Early types of rechargeable like the lead acid battery used in many automobiles these days were not suitable for small electrical and electronic gadgets. Instead Nickel cadmium batteries were first used and then these migrated to Nickel Metal Hydride battery technology as this has a much lower environmental impact.
Now lithium ion battery technology is being widely used for everything from many electronic gadgets and smartphones and laptops through to electric vehicles.
The pace of development has been huge and more is expected.
Different types of standard battery and cell sizes
It is essential that batteries, and in particular primary batteries can be changed when their useful life is over. As a result batteries normally come in standard battery sizes so that batteries from different manufacturers can be used. As a result there are a number of standard battery sizes that are used.
A summary of the more common standard battery sizes is given below:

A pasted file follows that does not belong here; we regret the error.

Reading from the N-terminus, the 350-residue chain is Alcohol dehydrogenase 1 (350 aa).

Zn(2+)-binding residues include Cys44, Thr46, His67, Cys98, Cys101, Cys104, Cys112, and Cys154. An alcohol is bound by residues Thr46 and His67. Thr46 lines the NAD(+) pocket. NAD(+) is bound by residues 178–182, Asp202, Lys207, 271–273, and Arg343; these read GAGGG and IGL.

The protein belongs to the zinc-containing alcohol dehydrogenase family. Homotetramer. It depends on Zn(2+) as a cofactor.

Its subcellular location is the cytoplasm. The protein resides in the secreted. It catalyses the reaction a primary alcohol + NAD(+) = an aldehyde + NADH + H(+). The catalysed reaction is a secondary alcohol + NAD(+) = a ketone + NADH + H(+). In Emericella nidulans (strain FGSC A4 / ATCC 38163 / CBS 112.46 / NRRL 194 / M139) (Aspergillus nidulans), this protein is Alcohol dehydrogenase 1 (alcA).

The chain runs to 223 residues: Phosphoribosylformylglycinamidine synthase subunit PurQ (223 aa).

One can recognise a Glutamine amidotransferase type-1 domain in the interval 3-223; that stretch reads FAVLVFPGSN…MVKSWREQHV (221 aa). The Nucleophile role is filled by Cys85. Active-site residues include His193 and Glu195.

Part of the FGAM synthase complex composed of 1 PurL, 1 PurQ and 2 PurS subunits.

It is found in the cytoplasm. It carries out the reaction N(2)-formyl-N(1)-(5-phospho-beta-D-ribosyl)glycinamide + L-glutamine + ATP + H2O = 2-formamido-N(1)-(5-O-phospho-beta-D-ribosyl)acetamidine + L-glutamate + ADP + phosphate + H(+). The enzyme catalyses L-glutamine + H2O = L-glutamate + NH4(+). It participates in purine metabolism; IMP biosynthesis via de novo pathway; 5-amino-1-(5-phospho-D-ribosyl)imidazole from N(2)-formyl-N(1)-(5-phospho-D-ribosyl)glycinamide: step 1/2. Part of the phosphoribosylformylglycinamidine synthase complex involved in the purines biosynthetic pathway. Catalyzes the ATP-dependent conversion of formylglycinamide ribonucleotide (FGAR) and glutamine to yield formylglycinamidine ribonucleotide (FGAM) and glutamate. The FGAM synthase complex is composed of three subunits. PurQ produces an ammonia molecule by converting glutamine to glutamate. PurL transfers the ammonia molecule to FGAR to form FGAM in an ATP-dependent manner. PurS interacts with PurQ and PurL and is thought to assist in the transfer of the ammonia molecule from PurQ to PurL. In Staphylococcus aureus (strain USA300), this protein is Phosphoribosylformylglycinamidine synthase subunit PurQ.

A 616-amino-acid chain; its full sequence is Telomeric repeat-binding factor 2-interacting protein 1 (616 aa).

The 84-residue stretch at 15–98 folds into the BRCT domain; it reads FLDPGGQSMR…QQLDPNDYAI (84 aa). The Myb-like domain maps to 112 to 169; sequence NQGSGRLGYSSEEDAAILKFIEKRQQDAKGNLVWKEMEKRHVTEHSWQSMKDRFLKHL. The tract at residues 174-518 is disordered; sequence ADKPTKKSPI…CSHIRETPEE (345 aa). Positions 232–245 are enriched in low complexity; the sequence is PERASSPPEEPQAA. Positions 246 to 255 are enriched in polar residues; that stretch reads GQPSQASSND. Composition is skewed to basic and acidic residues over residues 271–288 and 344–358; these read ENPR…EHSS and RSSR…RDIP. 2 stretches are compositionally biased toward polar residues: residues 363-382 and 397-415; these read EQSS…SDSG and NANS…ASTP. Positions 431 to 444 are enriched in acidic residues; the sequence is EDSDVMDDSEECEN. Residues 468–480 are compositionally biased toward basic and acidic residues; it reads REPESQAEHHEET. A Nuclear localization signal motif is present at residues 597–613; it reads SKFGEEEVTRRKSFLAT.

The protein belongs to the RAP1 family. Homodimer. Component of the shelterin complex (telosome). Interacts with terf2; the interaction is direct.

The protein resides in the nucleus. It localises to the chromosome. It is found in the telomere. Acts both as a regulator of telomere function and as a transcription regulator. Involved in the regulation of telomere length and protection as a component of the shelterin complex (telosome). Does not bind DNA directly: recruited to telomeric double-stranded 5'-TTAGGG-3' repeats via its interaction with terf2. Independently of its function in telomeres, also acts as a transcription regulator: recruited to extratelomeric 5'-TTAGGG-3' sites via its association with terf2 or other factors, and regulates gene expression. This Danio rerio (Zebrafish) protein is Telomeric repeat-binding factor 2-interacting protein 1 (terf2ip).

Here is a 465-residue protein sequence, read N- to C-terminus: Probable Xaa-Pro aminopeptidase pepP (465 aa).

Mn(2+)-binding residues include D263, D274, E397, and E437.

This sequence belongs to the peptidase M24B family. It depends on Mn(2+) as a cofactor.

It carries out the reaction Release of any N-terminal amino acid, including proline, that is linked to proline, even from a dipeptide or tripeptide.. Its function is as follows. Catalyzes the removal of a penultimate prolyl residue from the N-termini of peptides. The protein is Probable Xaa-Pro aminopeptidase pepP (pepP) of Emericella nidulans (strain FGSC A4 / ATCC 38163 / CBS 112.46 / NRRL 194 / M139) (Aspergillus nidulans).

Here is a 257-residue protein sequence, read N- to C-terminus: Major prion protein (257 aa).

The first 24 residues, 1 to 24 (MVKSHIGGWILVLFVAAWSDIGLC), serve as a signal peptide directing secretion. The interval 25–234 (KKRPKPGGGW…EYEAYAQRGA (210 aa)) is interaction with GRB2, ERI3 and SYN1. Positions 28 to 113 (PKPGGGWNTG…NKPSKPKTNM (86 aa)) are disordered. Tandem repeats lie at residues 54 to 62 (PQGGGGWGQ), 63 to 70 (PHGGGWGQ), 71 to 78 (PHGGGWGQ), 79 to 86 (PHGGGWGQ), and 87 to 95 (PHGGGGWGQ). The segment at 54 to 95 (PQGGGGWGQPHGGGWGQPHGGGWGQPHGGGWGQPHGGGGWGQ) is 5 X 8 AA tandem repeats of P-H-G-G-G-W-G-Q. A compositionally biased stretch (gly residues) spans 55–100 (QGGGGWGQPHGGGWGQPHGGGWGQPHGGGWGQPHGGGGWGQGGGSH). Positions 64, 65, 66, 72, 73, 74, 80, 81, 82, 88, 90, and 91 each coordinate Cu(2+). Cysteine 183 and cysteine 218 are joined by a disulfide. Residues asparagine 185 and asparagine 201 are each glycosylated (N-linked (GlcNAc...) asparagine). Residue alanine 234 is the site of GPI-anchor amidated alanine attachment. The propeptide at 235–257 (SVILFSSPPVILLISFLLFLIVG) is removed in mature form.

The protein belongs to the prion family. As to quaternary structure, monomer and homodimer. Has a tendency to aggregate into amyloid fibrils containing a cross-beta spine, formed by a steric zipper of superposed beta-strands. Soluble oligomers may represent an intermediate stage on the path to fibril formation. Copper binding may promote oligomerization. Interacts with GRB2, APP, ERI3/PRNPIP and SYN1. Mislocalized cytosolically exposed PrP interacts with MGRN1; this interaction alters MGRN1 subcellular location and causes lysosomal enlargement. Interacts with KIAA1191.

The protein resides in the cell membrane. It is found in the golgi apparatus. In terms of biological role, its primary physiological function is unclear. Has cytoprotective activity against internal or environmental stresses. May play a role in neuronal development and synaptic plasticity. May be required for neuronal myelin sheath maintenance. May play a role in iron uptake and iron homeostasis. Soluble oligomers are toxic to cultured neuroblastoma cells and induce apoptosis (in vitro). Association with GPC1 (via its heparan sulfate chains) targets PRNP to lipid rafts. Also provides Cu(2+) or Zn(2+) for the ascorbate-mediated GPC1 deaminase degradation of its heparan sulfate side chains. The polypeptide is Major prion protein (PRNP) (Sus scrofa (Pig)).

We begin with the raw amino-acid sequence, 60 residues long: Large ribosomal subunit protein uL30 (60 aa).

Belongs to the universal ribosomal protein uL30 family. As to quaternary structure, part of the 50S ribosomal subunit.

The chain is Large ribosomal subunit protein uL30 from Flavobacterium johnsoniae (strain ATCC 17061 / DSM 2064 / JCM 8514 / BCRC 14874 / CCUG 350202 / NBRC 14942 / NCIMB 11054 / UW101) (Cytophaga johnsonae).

| Standard Cell & Battery Sizes |
Electrical cell or battery types
There are many different types of battery or cell technology that are available. Each different type of battery technology has its own advantages and disadvantages.
Accordingly different types of cell or battery technology may be used in different applications. The table below gives a summary of some of the different types that are in more common use today.
| Battery Types & Their Proeprties |
|Cell or battery type||Nominal voltage
|Types of primary cells and batteries|
|Alkaline manganese dioxide||1.5||Widely available, providing high capacity. Shelf life normally up to about five years. Capable of providing moderate current. Read more|
|Lithium thionyl chloride||3.6||Good for low to medium currents. High energy density and long shelf life.|
|Lithium manganese dioxide||3.0||Long shelf life combined with high energy density and moderate current capability.|
|Mercury oxide||1.35||Used for button cells but are phased out now because of the mercury they contain.|
|Silve oxide||1.5||Good energy density. Mainly used for button cells.|
|Zinc carbon||1.5||Widely used for consumer applications. Low cost, moderate capacity. Operate best under intermittent use conditions. Read more|
|Zinc air||1.4||Mostly used for button cells. Have a limited life once opened and low current capability but a high energy density. New types being developed for high current use, even in electric vehicles. Read more|